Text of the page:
For example, say you have an $8,000 card balance with a 22% rate and make a $200 monthly payment. It’ll take you a little more than six years to eliminate the debt, and you’ll pay interest of $6,551. If you knock $1,000 off the debt, leaving you with a $7,000 starting balance, and then make $200 monthly payments, you’ll owe $4,298 in interest and spend less than five years paying off the balance.
Get a new-account bonus
Some credit cards offer a heap of extra cash, points or miles if you spend a certain amount in the first few months of opening the account. Recently, for example, the Bank of America Customized Cash, U.S. Bank Altitude Go and Wells Fargo Autograph cards all offered a bonus worth $200 if you spend $1,000 in the first three months. The U.S. Bank Cash+ Visa gives you a little more time to earn the bonus, offering $200 back if you spend $1,000 in the first 120 days. And the Capital One Quicksilver, Chase Freedom Flex, Chase Freedom Unlimited and Wells Fargo Active Cash cards offer a $200 bonus if you spend just $500 in the first three months.
Similarly, some banks offer a cash bonus if you open an account and deposit a certain amount. The online SoFi Checking and Savings account (www.sofi.com), which has no monthly fee, offers a $50 cash bonus if you have a direct deposit of $1,000 to $4,999 within the first 25 days ($250 bonus if your deposit is $5,000 or more). The account yields a healthy 4.5% if you have a direct deposit, too. You can search for account bonuses available in your area at www.bankbonus.com.
Make upgrades at home
Enhance your home cinema experience. It has been a big year for movie debuts. Many of the films that had to suspend or postpone production because of the pandemic were finally able to premiere over the summer. Whether you’re looking to bring the movie theater home or you want the best possible viewing experience as you enjoy your favorite sports and TV shows, investing in a high-quality TV has its perks.
Consider TCL’s latest 6-Series Roku TV. For a price of about $1,000, you can get a 65-inch model (the TCL 65R655). The 4K Ultra HD picture quality provides 2160p resolution, and mini-LED technology and QLED Wide Color ensure superior brightness and color. The Roku interface is easy to navigate and offers applications for a number of video-on-demand and live-streaming services, such as Netflix, Hulu and Disney+.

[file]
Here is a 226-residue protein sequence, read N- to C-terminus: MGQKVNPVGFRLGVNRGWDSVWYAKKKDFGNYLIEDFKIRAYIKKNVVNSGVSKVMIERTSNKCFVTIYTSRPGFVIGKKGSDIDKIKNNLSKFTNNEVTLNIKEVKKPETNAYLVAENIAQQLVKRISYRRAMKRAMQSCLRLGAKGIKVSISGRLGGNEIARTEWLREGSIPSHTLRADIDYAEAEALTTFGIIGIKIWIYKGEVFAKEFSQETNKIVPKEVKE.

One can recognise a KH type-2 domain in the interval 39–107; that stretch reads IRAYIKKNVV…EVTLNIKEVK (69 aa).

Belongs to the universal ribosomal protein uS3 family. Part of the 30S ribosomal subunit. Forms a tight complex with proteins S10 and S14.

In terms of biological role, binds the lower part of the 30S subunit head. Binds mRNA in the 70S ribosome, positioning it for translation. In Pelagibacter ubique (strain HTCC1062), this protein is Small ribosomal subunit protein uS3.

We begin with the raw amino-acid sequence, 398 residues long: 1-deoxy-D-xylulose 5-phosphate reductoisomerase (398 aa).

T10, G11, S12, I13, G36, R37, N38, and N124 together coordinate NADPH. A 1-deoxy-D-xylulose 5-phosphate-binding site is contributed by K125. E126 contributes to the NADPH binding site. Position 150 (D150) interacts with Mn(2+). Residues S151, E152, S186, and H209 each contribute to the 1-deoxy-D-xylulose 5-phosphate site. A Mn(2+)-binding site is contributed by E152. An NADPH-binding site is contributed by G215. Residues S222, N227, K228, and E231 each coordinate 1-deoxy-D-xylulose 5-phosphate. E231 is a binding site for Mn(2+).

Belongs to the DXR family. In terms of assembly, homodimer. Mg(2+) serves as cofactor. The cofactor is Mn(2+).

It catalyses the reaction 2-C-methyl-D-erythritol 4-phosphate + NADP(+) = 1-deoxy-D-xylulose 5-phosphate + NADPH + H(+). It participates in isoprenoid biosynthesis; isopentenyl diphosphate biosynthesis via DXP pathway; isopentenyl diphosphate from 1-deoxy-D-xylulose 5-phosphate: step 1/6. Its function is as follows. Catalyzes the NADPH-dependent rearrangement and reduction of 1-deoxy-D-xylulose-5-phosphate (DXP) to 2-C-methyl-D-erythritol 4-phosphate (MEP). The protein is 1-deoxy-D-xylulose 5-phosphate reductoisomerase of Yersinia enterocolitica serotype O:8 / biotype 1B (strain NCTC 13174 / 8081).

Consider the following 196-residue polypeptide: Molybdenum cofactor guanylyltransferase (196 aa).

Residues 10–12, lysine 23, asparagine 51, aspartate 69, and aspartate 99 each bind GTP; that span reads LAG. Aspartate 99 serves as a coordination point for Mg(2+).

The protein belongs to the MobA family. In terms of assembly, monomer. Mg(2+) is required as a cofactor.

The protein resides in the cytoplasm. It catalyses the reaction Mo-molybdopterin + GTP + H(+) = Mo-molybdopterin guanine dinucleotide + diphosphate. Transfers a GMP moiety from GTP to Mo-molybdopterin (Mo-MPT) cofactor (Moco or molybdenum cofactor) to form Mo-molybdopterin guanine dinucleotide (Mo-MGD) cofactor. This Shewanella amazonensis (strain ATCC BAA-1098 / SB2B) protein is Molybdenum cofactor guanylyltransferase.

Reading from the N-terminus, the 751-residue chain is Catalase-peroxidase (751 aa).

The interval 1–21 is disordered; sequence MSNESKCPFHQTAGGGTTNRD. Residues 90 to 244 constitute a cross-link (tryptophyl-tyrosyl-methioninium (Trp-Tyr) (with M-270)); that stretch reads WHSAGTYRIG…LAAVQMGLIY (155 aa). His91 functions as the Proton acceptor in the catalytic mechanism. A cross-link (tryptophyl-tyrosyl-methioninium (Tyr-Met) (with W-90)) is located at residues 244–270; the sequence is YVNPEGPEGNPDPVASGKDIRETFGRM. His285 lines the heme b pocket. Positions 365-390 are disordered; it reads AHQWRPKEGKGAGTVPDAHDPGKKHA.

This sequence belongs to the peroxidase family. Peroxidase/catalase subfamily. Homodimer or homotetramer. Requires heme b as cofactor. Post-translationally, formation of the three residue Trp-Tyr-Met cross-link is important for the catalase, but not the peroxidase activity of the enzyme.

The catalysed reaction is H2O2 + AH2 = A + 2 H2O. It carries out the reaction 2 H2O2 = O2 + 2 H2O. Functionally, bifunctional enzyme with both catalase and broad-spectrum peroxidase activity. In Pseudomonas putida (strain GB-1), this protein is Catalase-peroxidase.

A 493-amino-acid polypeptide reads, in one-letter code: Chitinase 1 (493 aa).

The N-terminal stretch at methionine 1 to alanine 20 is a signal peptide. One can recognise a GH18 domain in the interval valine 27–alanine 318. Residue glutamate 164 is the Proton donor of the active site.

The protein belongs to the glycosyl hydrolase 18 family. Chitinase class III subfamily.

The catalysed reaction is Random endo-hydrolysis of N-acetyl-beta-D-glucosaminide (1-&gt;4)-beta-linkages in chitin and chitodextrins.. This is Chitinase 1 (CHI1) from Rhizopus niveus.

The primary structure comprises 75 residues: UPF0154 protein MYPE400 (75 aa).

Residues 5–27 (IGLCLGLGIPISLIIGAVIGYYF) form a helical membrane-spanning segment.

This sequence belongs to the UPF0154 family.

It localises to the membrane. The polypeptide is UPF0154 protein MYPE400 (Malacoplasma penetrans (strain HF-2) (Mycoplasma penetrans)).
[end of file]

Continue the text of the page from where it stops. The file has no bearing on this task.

Another compelling option is the $950 Samsung 65-inch Class Q60C QLED 4K Smart Tizen TV, which carries many of the same features, including high-quality resolution, color and brightness, as well as video-streaming applications.
Fortify your security. Locking the door only goes so far in securing your home. Installing multiple security cameras that monitor your front door, back and side doors, yard, and garage can help you keep an eye out for trespassers (and may also be handy for monitoring your kids).
Try the Ring Floodlight Cam Wired Pro with Bird’s Eye View and 3D Motion Detection ($250 each on Amazon), which comes with a floodlight, motion detection and a speaker so you can hear and speak to anyone on camera. It’s also compatible with Amazon’s Alexa voice assistant, so you can tap into the feed from any of the cameras with an Alexa device, such as an Echo Show, a Fire TV or a Fire Tablet.
Hire a professional organizer. Home organization has reached new heights of popularity in recent years, thanks in part to the pandemic — when many people were spending plenty of time at home — as well as popular books and TV shows such as Marie Kondo’s The Life-Changing Magic of Tidying Up and Netflix’s Get Organized With The Home Edit. If you’re compelled to declutter and organize but would rather not do it all yourself, consider outsourcing the project to an expert who can provide an outsider’s perspective, ease the decision-making burden, and create effective and efficient storage solutions.
The National Association of Productivity & Organizing Professionals lets you search for providers by type of service, distance from your location, or both. Visit www.napo.net and select “Find a Pro” to get a list of professionals in your area, along with in-formation about their businesses, including links to their websites and contact information.
Fees vary widely based on the professional’s experience, your location and the scope of services you request. Many pros charge by the hour, while others charge by the package or project. According to HomeAdvisor, a digital marketplace that connects homeowners with local service professionals, you can expect to spend between $80 and $140 per hour, on average, for a professional organizer’s services. Also check for any initial consultation fees, extra costs for needed materials and supplies, and disposal fees.
Create a hydroponic indoor garden. Growing your own garden is a satisfying way to enjoy fresh produce while also saving on your grocery bill. But not everyone has the luxury of living somewhere with a long growing season, lots of yard space or the right climate for the produce they consume most. A hydroponic indoor garden can serve as a convenient, reliable source of fresh lettuces, herbs and fruiting plants year-round. These gardens require relatively little maintenance; a high-quality hydroponic garden setup includes its own irrigation system (typically a large tank that you top off weekly) and automated lighting for the plants.
At $899, the Gardyn Home 3.0 (www.mygardyn.com) provides an indoor hydroponic garden setup with 30 starter plants of your choosing, a growth assistant that relies on artificial intelligence to look after your garden 24/7 via cameras and sensors, and automated lighting and watering. The system is soil-free, so you must feed the plants with liquid nutrients that you add to the water tank.
For a smaller garden tailored to lettuce lovers, try the Farmstand Nook by Lettuce Grow (www.lettucegrow.com) to grow fresh herbs, greens and edible flowers all year long. At $699, the Nook supports up to 20 plants and fits well in tight spaces. E.P.
Buy artwork online. You don’t need to have deep pockets to buy fine art—and you can build your collection by shopping at online galleries. You may be able to find more-affordable artwork through online galleries than traditional ones, and you can easily compare prices. With The Artling (www.theartling.com) and Zatista (www.zatista.com), for example, you can filter your search for pieces with price tags of less than $1,000.